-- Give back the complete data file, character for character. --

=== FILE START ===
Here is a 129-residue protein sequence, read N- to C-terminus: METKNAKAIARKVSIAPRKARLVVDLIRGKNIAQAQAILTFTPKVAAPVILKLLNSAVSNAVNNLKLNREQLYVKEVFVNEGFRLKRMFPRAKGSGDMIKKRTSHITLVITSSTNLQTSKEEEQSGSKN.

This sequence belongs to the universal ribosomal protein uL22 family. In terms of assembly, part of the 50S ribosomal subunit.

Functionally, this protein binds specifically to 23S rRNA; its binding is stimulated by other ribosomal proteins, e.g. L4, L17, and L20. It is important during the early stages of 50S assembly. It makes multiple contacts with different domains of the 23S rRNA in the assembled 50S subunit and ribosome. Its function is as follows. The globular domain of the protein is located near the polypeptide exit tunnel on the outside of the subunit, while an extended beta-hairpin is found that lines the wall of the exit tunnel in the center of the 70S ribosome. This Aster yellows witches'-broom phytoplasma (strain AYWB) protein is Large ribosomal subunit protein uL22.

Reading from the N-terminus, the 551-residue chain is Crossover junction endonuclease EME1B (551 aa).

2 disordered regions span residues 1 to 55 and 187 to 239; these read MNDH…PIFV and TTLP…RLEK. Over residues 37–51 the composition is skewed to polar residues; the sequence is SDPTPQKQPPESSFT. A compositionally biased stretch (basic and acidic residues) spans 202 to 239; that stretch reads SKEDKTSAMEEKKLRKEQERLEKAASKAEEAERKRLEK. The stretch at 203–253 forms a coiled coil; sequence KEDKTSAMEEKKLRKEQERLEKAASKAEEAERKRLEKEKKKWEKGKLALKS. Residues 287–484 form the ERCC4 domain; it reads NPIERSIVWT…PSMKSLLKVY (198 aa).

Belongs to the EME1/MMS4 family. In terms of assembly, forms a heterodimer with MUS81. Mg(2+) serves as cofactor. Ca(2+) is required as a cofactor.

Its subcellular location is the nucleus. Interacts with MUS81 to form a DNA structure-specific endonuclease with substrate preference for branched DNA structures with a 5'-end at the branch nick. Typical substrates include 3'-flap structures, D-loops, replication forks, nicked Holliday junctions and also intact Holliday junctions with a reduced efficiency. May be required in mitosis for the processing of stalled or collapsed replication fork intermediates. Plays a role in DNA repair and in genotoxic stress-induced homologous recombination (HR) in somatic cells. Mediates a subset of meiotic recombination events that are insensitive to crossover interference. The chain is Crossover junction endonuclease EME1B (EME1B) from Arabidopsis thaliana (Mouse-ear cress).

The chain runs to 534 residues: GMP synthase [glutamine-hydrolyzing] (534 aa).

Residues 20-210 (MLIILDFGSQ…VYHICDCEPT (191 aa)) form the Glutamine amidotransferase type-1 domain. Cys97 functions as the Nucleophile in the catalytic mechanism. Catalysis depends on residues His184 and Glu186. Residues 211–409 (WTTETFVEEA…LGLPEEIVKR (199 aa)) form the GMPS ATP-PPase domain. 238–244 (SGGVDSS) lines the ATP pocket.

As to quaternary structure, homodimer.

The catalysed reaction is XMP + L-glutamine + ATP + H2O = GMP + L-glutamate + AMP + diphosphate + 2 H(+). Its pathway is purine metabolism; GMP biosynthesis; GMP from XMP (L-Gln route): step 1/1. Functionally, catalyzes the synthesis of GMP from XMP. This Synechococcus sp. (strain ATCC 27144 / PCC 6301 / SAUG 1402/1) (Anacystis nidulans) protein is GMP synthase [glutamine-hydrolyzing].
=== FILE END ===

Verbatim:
Here is a 129-residue protein sequence, read N- to C-terminus: METKNAKAIARKVSIAPRKARLVVDLIRGKNIAQAQAILTFTPKVAAPVILKLLNSAVSNAVNNLKLNREQLYVKEVFVNEGFRLKRMFPRAKGSGDMIKKRTSHITLVITSSTNLQTSKEEEQSGSKN.

This sequence belongs to the universal ribosomal protein uL22 family. In terms of assembly, part of the 50S ribosomal subunit.

Functionally, this protein binds specifically to 23S rRNA; its binding is stimulated by other ribosomal proteins, e.g. L4, L17, and L20. It is important during the early stages of 50S assembly. It makes multiple contacts with different domains of the 23S rRNA in the assembled 50S subunit and ribosome. Its function is as follows. The globular domain of the protein is located near the polypeptide exit tunnel on the outside of the subunit, while an extended beta-hairpin is found that lines the wall of the exit tunnel in the center of the 70S ribosome. This Aster yellows witches'-broom phytoplasma (strain AYWB) protein is Large ribosomal subunit protein uL22.

Reading from the N-terminus, the 551-residue chain is Crossover junction endonuclease EME1B (551 aa).

2 disordered regions span residues 1 to 55 and 187 to 239; these read MNDH…PIFV and TTLP…RLEK. Over residues 37–51 the composition is skewed to polar residues; the sequence is SDPTPQKQPPESSFT. A compositionally biased stretch (basic and acidic residues) spans 202 to 239; that stretch reads SKEDKTSAMEEKKLRKEQERLEKAASKAEEAERKRLEK. The stretch at 203–253 forms a coiled coil; sequence KEDKTSAMEEKKLRKEQERLEKAASKAEEAERKRLEKEKKKWEKGKLALKS. Residues 287–484 form the ERCC4 domain; it reads NPIERSIVWT…PSMKSLLKVY (198 aa).

Belongs to the EME1/MMS4 family. In terms of assembly, forms a heterodimer with MUS81. Mg(2+) serves as cofactor. Ca(2+) is required as a cofactor.

Its subcellular location is the nucleus. Interacts with MUS81 to form a DNA structure-specific endonuclease with substrate preference for branched DNA structures with a 5'-end at the branch nick. Typical substrates include 3'-flap structures, D-loops, replication forks, nicked Holliday junctions and also intact Holliday junctions with a reduced efficiency. May be required in mitosis for the processing of stalled or collapsed replication fork intermediates. Plays a role in DNA repair and in genotoxic stress-induced homologous recombination (HR) in somatic cells. Mediates a subset of meiotic recombination events that are insensitive to crossover interference. The chain is Crossover junction endonuclease EME1B (EME1B) from Arabidopsis thaliana (Mouse-ear cress).

The chain runs to 534 residues: GMP synthase [glutamine-hydrolyzing] (534 aa).

Residues 20-210 (MLIILDFGSQ…VYHICDCEPT (191 aa)) form the Glutamine amidotransferase type-1 domain. Cys97 functions as the Nucleophile in the catalytic mechanism. Catalysis depends on residues His184 and Glu186. Residues 211–409 (WTTETFVEEA…LGLPEEIVKR (199 aa)) form the GMPS ATP-PPase domain. 238–244 (SGGVDSS) lines the ATP pocket.

As to quaternary structure, homodimer.

The catalysed reaction is XMP + L-glutamine + ATP + H2O = GMP + L-glutamate + AMP + diphosphate + 2 H(+). Its pathway is purine metabolism; GMP biosynthesis; GMP from XMP (L-Gln route): step 1/1. Functionally, catalyzes the synthesis of GMP from XMP. This Synechococcus sp. (strain ATCC 27144 / PCC 6301 / SAUG 1402/1) (Anacystis nidulans) protein is GMP synthase [glutamine-hydrolyzing].